*This is a collaborative post. All opinions are my own.
One of the many things parents get excited about is dressing up their kids, wanting to see them looking cute and cuddly. However, children grow up really fast, especially nowadays, and the next thing you know, they don’t fit their clothes anymore.
Clothes that kids outgrow commonly end up being stored in a wardrobe or the attic, collecting dust and left completely forgotten. These old garments typically just pile up, taking space and not having any purpose anymore.
Most of the time, parents think about handing these used clothes to their kid’s siblings, cousins, or friends. But sometimes, those clothes just reach the end of their life span, as nobody can wear them anymore.
Perhaps not just yet. Here are a few ways to breathe life once again into your kids’ old clothes.
Donate Wearable Clothes to an Orphanage or Charity
This one is pretty obvious. There are billions of kids all over the world, and in 2017, in the United States alone, there were 73.7 million kids residing there.
Of course, it is an undeniable fact that there are less fortunate kids out there. Some of them live in orphanages, while some are in underdeveloped areas, particularly those in third-world countries. Giving away used clothes will not only create extra space at home but will also help underprivileged children have comfortable clothing.
Like with most goods, sometimes, just straight up disposing pieces of clothes may be a little too difficult, especially when you’ve spent a generous amount of money on them. Some of these things can get ridiculously expensive, especially if they’re branded ones.
When the monetary value is taken into consideration, selling your child’s old but usable clothes is your best bet to get the investment back. This really works well mainly for exclusively tailored clothes, like dresses and gowns for the girls and coats and suits for the boys.
Sort out and separate valuable jackets, hoodies, sweaters, pairs of pants, etc. from the ones that are easy to get rid of right away. After figuring out clothes to sell, make sure they’re still in good condition before posting them online.
Selling these clothes per piece grants a better chance for an investment return. However, if that sounds too complicated, bulk selling is also an option. Just make sure to label them correctly in the item description so buyers will know what’s included in the box. Add distinguishable photos too.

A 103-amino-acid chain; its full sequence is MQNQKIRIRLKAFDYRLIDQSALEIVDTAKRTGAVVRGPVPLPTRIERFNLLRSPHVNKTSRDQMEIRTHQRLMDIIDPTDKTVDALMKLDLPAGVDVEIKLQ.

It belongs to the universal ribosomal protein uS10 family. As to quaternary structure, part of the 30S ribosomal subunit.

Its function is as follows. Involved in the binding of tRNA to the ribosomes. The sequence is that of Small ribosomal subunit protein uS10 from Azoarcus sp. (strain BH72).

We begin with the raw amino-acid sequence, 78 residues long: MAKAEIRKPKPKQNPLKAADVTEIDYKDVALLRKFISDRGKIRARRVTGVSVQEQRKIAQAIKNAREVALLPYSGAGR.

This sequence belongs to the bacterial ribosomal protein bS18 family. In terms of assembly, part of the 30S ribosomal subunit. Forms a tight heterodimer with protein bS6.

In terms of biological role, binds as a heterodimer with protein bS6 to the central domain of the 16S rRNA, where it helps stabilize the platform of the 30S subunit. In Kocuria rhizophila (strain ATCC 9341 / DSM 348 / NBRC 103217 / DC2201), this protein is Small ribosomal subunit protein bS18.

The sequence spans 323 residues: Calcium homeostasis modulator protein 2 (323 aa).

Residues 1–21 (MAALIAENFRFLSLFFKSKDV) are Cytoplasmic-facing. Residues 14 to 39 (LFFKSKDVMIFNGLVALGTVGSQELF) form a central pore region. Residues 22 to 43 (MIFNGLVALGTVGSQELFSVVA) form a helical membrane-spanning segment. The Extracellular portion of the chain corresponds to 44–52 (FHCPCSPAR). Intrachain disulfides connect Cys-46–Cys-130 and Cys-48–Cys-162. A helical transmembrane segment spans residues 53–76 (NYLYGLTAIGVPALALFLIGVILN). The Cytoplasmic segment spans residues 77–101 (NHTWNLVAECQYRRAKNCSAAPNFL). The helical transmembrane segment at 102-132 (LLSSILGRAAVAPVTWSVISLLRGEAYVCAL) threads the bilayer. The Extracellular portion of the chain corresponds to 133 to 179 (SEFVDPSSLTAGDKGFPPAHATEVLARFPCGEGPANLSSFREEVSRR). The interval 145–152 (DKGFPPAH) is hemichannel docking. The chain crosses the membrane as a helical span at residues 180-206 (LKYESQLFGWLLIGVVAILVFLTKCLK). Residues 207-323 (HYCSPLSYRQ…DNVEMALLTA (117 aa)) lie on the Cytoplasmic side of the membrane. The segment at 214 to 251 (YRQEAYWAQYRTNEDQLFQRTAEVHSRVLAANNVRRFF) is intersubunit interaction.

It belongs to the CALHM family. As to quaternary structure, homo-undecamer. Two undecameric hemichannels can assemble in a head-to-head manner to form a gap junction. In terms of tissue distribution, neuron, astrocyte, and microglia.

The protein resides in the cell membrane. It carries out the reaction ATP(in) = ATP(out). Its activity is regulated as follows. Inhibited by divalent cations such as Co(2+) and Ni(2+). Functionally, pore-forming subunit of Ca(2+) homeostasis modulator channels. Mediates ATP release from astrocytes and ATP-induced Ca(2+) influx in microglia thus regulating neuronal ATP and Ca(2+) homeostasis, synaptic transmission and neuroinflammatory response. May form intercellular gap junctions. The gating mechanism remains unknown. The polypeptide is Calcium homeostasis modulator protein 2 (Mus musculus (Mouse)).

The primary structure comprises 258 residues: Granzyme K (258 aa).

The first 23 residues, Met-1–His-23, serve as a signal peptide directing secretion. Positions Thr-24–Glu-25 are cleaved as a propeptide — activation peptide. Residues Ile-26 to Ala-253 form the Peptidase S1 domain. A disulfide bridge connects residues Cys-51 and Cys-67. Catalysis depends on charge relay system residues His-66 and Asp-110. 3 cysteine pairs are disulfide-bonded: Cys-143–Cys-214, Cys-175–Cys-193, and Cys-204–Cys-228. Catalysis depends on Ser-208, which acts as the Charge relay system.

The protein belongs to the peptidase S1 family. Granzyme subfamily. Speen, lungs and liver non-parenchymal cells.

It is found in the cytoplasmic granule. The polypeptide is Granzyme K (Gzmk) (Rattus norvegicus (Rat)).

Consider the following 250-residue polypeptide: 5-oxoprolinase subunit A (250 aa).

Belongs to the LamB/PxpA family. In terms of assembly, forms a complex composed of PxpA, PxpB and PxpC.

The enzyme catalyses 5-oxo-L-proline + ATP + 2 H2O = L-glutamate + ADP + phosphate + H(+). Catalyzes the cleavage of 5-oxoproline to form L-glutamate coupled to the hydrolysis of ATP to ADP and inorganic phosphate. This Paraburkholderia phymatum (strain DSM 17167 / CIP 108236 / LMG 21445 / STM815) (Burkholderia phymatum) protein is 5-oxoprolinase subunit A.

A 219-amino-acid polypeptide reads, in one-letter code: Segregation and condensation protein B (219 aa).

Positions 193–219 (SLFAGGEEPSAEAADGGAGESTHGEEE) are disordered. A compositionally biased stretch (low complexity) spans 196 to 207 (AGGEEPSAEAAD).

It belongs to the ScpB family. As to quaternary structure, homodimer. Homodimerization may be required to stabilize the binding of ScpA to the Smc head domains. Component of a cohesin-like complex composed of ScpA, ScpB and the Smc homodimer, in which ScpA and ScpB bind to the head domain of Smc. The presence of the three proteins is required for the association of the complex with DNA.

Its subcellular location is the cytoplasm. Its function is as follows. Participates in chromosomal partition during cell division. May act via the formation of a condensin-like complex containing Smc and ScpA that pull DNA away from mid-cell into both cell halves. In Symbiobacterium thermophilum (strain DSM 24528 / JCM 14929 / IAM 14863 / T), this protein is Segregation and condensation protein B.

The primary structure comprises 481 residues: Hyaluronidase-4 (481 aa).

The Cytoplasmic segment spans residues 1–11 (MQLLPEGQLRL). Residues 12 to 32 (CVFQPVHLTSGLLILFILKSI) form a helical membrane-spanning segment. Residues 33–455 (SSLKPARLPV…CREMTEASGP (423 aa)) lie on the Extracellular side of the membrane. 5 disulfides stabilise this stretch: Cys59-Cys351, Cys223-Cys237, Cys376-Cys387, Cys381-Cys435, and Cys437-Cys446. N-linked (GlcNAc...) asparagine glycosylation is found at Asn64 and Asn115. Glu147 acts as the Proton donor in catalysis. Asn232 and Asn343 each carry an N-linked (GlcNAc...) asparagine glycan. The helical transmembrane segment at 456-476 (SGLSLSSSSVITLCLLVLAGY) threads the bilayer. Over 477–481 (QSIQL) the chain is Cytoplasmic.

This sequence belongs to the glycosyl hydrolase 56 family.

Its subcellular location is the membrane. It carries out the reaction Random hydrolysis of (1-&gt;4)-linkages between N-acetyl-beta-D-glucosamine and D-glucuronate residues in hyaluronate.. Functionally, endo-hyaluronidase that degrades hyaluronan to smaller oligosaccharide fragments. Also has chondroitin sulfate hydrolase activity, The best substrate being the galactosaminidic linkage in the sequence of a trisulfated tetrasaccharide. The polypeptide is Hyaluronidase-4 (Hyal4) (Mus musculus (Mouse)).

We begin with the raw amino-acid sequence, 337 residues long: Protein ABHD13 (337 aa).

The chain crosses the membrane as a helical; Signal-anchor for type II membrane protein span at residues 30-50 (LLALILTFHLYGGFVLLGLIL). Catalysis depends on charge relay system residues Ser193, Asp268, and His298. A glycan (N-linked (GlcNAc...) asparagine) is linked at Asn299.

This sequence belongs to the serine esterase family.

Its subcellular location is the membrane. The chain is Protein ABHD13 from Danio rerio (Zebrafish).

Turn Them into Reusable Rags
By 2024, the market for paper towels is expected to grow by roughly 4.6 percent, translating to around $15 billion. It’s time to ditch using paper towels for household cleaning by turning worn-out clothes into reusable rags. And here’s the catch: It’s going to save some bucks as you lessen the use of paper towels.
Determine which ones are ready to be disposed of, such as shirts with too many holes in them and are just not suitable for wearing anymore. Clothes made out of cotton work really well in absorbing liquid and cleaning in general. Take a pair of scissors, and cut out an area of the shirt, preferably in squares, so they’re easier to handle, wash, and fold.
Upcycling is the process of taking materials that are considered unusable and unwanted and transforming them into something new with better environmental value. It’s not to be confused with recycling, as there is a difference though they may sound exactly the same.
This means making something brand-new out of the stockpile of outgrown kids’ clothing. One way to do this is by upgrading pillows or making pillowcases. Take a pillow you already own, and use cut-outs from the clothes to make the pillowcase fancier. There’s also the opportunity to make tote bags or memory quilts.
There are lots of tutorials on how to upcycle used clothing, so you can look for ideas and inspirations for a fun project. It’s good for the environment, it saves a lot of money, and it’s a great way to preserve memories that come with some of the children’s clothes.